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Station(s) operated by
Companhia Ambiental do Estado de São Paulo (CETESB)
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|2||Duque de Caxias, Rio de Janeiro|
|3||Sao Jose dos Campos, Sao Paulo|
|4||Santo Antonio do Leverger, Mato Grosso|
|5||Rio de Janeiro, Rio de Janeiro|
|6||Santa Gertrudes, Sao Paulo|
|7||Barra Mansa, Rio de Janeiro|
|9||Maua, Sao Paulo|
|10||Rio Claro, Sao Paulo|
(local time)SEE WORLD AQI RANKING
|1||São Bernardo - Centro|
(local time)SEE WORLD AQI RANKING
live AQI index
|Air pollution level||Air quality index||Main pollutant|
|Good|| 21 US AQI||PM2.5|
PM2.5 concentration in Sao Bernardo do Campo air currently meets the WHO annual air quality guideline value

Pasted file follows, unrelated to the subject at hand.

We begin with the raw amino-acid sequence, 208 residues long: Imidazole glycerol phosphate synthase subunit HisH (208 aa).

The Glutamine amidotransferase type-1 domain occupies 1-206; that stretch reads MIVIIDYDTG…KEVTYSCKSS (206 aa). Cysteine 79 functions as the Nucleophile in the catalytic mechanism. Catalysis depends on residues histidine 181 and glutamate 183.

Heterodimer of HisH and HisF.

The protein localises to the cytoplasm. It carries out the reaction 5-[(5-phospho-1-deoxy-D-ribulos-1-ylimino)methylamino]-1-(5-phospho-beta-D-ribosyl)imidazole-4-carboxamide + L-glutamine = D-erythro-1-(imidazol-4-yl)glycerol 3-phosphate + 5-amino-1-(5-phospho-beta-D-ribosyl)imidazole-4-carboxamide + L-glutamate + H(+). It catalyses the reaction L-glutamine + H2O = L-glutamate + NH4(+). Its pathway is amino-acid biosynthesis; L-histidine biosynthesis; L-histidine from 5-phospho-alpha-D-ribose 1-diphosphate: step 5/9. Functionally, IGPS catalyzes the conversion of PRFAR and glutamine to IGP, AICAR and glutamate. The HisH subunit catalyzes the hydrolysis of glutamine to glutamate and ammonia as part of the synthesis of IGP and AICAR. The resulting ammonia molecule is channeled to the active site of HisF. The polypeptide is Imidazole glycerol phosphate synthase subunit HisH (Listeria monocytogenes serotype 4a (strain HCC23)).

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|Tuesday, Mar 21|
Moderate 57 US AQI
|Wednesday, Mar 22|
Moderate 52 US AQI
|Thursday, Mar 23|
Moderate 64 US AQI
|Friday, Mar 24|
Good 25 US AQI
Good 21 US AQI
|Sunday, Mar 26|
Unhealthy for Sensitive Groups 105 US AQI
|Monday, Mar 27|
Moderate 69 US AQI
|Tuesday, Mar 28|
Unhealthy for Sensitive Groups 119 US AQI
|Wednesday, Mar 29|
Unhealthy for Sensitive Groups 131 US AQI
|Thursday, Mar 30|
Unhealthy for Sensitive Groups 111 US AQI
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São Bernardo do Campo is a Brazilian municipality in the state of São Paulo, and part of its metropolitan region. According to a 2020 census, the estimated population was approximately 850,000 people. This ranks it as the fourth most populous city in the state.